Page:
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Featured on The Book Show on Sky Arts on 17 December 2009.
A family drama with the action taking place over one day. Even within this time frame there are wonderful insights in to relationships and situations. With the odd mythical god thrown in to the action to add a level of quirkiness to proceedings this is another great read from the author of The Sea.
One long, languid midsummer's day, the Godleys gather at the family home of Arden to attend their father's bedside. Adam, the elder child, and Petra, only nineteen, find that relations with their mother, Ursula, and their dying father, old Adam, are as strained as ever. Adam's relationship with his wife, Helen, seems too on the brink of collapse and Petra, fragile and deeply troubled, finds deepest relief in her own pain. The gods, those mischievous spirits, watch silently, flitting through this dark menage. Unable to resist intervening in the mortals' lives, they spy, tease and seduce, all the while looking upon the antics of their playthings with a mixture of mild bafflement and occasional envy. Old Adam - husband, father and esteemed mathematician - has made his name grappling with the concept of the infinite. His own time on earth seems to be running out, and his mind runs to disquieting memories. Little does he realize, as he lies mute but alert in the Sky room, that the gods are capable of interposing themselves in the action, and even changing time itself when it pleases them. Overflowing with a bawdy humour, and a deep and refreshing clarity of insight, The Infinities is at once a gloriously earthy romp and a delicately poised, infinitely wise look at the terrible and wonderful plight of being human. In electrifying prose, Banville captures the aching intensity, the magic and enchantment, of a single midsummer's day in Arden.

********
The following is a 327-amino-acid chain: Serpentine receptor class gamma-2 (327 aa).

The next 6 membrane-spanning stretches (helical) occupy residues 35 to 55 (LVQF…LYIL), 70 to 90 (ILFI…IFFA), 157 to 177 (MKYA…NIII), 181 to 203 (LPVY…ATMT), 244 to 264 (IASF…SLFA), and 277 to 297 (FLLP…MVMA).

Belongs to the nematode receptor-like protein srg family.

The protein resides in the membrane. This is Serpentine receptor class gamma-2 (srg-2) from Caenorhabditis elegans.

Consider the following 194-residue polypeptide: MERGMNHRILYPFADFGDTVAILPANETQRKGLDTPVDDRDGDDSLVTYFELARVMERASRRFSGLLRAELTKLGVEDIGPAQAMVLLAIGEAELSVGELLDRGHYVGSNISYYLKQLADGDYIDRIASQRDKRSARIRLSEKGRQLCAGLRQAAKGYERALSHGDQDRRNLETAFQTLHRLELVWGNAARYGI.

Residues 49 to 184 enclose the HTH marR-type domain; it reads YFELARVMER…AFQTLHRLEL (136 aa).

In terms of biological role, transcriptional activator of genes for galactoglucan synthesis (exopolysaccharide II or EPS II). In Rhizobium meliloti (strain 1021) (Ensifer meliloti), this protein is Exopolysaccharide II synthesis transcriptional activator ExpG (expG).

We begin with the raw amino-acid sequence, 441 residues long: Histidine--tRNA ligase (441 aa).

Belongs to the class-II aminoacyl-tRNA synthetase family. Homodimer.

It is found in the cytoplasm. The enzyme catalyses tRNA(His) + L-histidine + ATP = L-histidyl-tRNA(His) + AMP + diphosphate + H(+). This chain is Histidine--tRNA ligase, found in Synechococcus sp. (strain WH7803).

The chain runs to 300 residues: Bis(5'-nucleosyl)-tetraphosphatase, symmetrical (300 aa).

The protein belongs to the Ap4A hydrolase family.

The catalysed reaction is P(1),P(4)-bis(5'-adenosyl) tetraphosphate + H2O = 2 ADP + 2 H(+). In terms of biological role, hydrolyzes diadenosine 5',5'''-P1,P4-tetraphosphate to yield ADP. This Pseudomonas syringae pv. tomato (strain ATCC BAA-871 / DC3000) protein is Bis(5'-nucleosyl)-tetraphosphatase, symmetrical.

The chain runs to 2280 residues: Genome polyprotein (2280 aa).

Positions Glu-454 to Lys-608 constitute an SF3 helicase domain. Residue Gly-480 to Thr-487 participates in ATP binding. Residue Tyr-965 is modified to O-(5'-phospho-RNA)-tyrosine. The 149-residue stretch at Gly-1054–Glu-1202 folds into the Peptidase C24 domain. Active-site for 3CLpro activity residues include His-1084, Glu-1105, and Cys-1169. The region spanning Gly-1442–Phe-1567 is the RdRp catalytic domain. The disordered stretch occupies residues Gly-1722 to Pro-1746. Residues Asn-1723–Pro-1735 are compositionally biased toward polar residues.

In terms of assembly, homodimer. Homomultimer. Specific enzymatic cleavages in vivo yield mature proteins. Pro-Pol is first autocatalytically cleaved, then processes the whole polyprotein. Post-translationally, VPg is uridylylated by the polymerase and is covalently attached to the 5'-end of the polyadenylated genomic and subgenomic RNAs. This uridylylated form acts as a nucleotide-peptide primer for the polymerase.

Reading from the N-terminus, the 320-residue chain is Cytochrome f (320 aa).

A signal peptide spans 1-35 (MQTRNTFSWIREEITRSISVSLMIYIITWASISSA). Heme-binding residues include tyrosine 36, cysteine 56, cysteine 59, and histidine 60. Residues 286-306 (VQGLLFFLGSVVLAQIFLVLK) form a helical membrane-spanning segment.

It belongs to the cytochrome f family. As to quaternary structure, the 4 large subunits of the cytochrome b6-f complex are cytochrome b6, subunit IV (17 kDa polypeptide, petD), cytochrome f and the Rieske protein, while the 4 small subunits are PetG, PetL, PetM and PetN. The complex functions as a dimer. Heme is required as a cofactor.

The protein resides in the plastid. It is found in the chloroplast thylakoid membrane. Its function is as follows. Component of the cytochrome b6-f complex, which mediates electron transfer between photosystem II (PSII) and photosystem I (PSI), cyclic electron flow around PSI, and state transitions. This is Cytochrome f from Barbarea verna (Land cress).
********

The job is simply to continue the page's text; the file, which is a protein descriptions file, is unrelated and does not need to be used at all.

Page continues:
Publication date: 04/09/2009
Publisher: Picador an imprint of Pan Macmillan
|Publication date:||4th September 2009|
|Publisher:||Picador an imprint of Pan Macmillan|
|Genres:||eBook Favourites, Literary Fiction,|
John Banville was born in Wexford, Ireland, in 1945. His first book, Long Lankin, was published in 1970. His other books are Nightspawn, Birchwood, Doctor Copernicus (which won the James Tait Black Memorial Prize in 1976), Kepler (which was awarded the Guardian Fiction Prize in 1981), The Newton Letter (which was filmed for Channel 4), Mefisto, The Book of Evidence (shortlisted for the 1989 Booker Prize and winner of the 1998 Guinness Peat Aviation Award), Ghosts, Athena, The Untouchable, Eclipse and Shroud. He has received a literary award from the Lannan Foundation. He lives in Dublin.More About John Banville